The Order of Christ Tiara was a wedding present from King D.Manuel II to D.Augusta. As far as I know, the tiara has the option to close in order to be worn as a coronet. When we see this jewel, the first thing we note is the “Crosses of Christ”. But the tiara is pure symbolism: “portugueseness” in every inch. The Crosses of Christ remembers, indeed, the Military Order of Christ. But why this symbol, and not another, like the one from the Military Order of Avis? The reason is simple: the Cross of Christ is intimately linked to the Portuguese Golden Age: the discoveries. At the time (beginning of XV century) the Order of Christ, headed by Infante D.Henrique, “sponsored” the discoveries (its beginning at least). Although “sponsored” by the Order, the discoveries voyages had the approval of D.Henrique’s father – King D.João I, married to Philippa of Lancaster, an English princess – and later of his brother, King D.Duarte. So, since the beginning this cross was present in the caravels’ sails. Even now, this cross is a much cherished Portuguese symbol. The history behind the Order of Christ is very interesting and deserves a thread on its own, but not in this board. I can, shortly, say that it has origin in the Templar’s. Nowadays the Order of Christ is the second highest order in the portuguese honorific system.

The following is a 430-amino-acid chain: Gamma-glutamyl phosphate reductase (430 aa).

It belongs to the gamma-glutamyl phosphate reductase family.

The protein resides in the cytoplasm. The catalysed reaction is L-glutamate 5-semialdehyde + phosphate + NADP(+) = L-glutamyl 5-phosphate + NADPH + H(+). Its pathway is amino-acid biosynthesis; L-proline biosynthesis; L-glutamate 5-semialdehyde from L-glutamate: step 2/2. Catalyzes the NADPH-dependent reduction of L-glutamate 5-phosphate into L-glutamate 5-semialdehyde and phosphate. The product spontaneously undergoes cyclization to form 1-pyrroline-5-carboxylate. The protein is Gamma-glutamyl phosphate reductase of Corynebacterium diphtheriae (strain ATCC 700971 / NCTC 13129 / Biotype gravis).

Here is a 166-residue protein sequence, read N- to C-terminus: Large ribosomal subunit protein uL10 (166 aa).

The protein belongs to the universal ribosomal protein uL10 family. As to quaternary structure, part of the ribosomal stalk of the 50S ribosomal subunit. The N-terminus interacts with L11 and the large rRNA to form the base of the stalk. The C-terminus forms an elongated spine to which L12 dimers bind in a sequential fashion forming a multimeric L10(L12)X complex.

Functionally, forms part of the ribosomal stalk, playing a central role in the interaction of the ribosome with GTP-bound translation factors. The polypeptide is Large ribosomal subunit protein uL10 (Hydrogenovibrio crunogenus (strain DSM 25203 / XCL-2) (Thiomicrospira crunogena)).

But wait, the symbols in the tiara go even beyond that: the base of the tiara was made to resemble the Manueline style. This style is the only one named to honour a portuguese king: D.Manuel I (so, a king namesake of D.Manuel II). King D.Manuel I was the great-grandson of D.João I and reigned in the most glorious Portuguese era (Manueline Era). In fact he was one of the most (if not the most) powerful and prestigious King in the western world of his time. He even minted a famous coin to celebrate that era – O Português (“The Portuguese”) – that was one of the heaviest in the world (35 gr of solid gold). In the picture below you can see that even the coin included the Cross of Christ. The moto inscribed in the face of the coin with the cross is the latin sentence “In hoc signo vinces”, which means “Through this symbol you shall win” (even today this is the moto of the Order of Christ). The importance of this symbol in the Portuguese culture and history is immense as you see.
“The Portuguese” was so prestigious that was imitated throughout the Europe, giving origin to the Portugaloser. But I am digressing … sorry …
The Manueline style has lots of references and symbols of the portuguese discoveries. This sumptuous style is a derivation of the gothic and is characterized mainly for incorporating maritime elements and representations of the discoveries: the armillary sphere; anchor chains, ropes, cables, the cross of the Order of Christ, etc.